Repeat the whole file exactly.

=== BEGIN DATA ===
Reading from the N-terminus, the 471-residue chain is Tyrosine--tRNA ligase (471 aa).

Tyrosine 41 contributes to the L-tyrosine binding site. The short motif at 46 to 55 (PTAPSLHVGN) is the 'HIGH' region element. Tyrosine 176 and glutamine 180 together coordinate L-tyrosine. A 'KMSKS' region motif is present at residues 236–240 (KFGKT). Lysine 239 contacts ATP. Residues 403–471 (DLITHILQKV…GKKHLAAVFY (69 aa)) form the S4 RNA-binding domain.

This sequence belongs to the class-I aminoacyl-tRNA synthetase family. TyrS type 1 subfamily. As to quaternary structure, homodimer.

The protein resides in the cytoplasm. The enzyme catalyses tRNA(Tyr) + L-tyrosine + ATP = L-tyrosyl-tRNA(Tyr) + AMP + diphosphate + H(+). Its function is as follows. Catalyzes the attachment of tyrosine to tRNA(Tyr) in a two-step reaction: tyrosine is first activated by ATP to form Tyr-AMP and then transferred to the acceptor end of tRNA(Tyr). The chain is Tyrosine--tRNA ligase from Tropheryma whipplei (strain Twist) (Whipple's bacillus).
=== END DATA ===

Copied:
Reading from the N-terminus, the 471-residue chain is Tyrosine--tRNA ligase (471 aa).

Tyrosine 41 contributes to the L-tyrosine binding site. The short motif at 46 to 55 (PTAPSLHVGN) is the 'HIGH' region element. Tyrosine 176 and glutamine 180 together coordinate L-tyrosine. A 'KMSKS' region motif is present at residues 236–240 (KFGKT). Lysine 239 contacts ATP. Residues 403–471 (DLITHILQKV…GKKHLAAVFY (69 aa)) form the S4 RNA-binding domain.

This sequence belongs to the class-I aminoacyl-tRNA synthetase family. TyrS type 1 subfamily. As to quaternary structure, homodimer.

The protein resides in the cytoplasm. The enzyme catalyses tRNA(Tyr) + L-tyrosine + ATP = L-tyrosyl-tRNA(Tyr) + AMP + diphosphate + H(+). Its function is as follows. Catalyzes the attachment of tyrosine to tRNA(Tyr) in a two-step reaction: tyrosine is first activated by ATP to form Tyr-AMP and then transferred to the acceptor end of tRNA(Tyr). The chain is Tyrosine--tRNA ligase from Tropheryma whipplei (strain Twist) (Whipple's bacillus).